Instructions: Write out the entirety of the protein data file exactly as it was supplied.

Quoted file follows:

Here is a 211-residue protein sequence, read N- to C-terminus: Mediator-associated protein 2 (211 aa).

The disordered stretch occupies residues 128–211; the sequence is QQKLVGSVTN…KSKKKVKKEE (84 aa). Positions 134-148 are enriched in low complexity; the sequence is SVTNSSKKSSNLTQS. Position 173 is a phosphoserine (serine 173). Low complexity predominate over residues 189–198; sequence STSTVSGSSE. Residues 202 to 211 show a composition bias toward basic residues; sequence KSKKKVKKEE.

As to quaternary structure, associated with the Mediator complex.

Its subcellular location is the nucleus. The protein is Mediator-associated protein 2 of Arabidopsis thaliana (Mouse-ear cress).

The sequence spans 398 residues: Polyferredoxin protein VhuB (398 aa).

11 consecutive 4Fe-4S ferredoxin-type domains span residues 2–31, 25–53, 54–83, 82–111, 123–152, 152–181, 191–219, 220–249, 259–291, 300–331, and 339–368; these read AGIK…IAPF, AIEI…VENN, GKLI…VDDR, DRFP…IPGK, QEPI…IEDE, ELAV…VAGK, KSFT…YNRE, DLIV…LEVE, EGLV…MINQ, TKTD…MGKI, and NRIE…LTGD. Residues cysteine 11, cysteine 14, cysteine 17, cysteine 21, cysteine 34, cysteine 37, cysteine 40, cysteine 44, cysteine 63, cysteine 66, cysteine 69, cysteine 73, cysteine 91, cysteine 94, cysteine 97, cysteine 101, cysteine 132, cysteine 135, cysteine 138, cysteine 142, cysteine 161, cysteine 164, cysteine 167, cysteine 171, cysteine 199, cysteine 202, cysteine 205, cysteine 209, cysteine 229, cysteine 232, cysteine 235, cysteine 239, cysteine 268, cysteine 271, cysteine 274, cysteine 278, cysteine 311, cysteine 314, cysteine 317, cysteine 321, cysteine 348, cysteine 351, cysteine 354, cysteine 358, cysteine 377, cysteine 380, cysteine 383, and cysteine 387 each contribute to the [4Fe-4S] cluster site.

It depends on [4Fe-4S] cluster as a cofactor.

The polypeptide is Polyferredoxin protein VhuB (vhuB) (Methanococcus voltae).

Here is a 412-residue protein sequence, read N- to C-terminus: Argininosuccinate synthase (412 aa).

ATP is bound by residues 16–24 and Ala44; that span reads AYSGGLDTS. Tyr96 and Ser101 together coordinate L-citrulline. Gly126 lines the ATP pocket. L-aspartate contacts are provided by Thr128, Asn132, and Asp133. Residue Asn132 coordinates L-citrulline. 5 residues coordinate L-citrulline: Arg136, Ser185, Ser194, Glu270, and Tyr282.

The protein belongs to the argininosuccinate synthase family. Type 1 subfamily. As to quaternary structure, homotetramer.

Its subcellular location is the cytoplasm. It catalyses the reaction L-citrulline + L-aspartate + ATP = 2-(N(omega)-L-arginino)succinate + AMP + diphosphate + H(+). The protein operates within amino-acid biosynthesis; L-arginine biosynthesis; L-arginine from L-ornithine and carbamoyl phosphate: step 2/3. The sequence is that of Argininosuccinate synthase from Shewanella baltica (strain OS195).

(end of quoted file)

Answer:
Here is a 211-residue protein sequence, read N- to C-terminus: Mediator-associated protein 2 (211 aa).

The disordered stretch occupies residues 128–211; the sequence is QQKLVGSVTN…KSKKKVKKEE (84 aa). Positions 134-148 are enriched in low complexity; the sequence is SVTNSSKKSSNLTQS. Position 173 is a phosphoserine (serine 173). Low complexity predominate over residues 189–198; sequence STSTVSGSSE. Residues 202 to 211 show a composition bias toward basic residues; sequence KSKKKVKKEE.

As to quaternary structure, associated with the Mediator complex.

Its subcellular location is the nucleus. The protein is Mediator-associated protein 2 of Arabidopsis thaliana (Mouse-ear cress).

The sequence spans 398 residues: Polyferredoxin protein VhuB (398 aa).

11 consecutive 4Fe-4S ferredoxin-type domains span residues 2–31, 25–53, 54–83, 82–111, 123–152, 152–181, 191–219, 220–249, 259–291, 300–331, and 339–368; these read AGIK…IAPF, AIEI…VENN, GKLI…VDDR, DRFP…IPGK, QEPI…IEDE, ELAV…VAGK, KSFT…YNRE, DLIV…LEVE, EGLV…MINQ, TKTD…MGKI, and NRIE…LTGD. Residues cysteine 11, cysteine 14, cysteine 17, cysteine 21, cysteine 34, cysteine 37, cysteine 40, cysteine 44, cysteine 63, cysteine 66, cysteine 69, cysteine 73, cysteine 91, cysteine 94, cysteine 97, cysteine 101, cysteine 132, cysteine 135, cysteine 138, cysteine 142, cysteine 161, cysteine 164, cysteine 167, cysteine 171, cysteine 199, cysteine 202, cysteine 205, cysteine 209, cysteine 229, cysteine 232, cysteine 235, cysteine 239, cysteine 268, cysteine 271, cysteine 274, cysteine 278, cysteine 311, cysteine 314, cysteine 317, cysteine 321, cysteine 348, cysteine 351, cysteine 354, cysteine 358, cysteine 377, cysteine 380, cysteine 383, and cysteine 387 each contribute to the [4Fe-4S] cluster site.

It depends on [4Fe-4S] cluster as a cofactor.

The polypeptide is Polyferredoxin protein VhuB (vhuB) (Methanococcus voltae).

Here is a 412-residue protein sequence, read N- to C-terminus: Argininosuccinate synthase (412 aa).

ATP is bound by residues 16–24 and Ala44; that span reads AYSGGLDTS. Tyr96 and Ser101 together coordinate L-citrulline. Gly126 lines the ATP pocket. L-aspartate contacts are provided by Thr128, Asn132, and Asp133. Residue Asn132 coordinates L-citrulline. 5 residues coordinate L-citrulline: Arg136, Ser185, Ser194, Glu270, and Tyr282.

The protein belongs to the argininosuccinate synthase family. Type 1 subfamily. As to quaternary structure, homotetramer.

Its subcellular location is the cytoplasm. It catalyses the reaction L-citrulline + L-aspartate + ATP = 2-(N(omega)-L-arginino)succinate + AMP + diphosphate + H(+). The protein operates within amino-acid biosynthesis; L-arginine biosynthesis; L-arginine from L-ornithine and carbamoyl phosphate: step 2/3. The sequence is that of Argininosuccinate synthase from Shewanella baltica (strain OS195).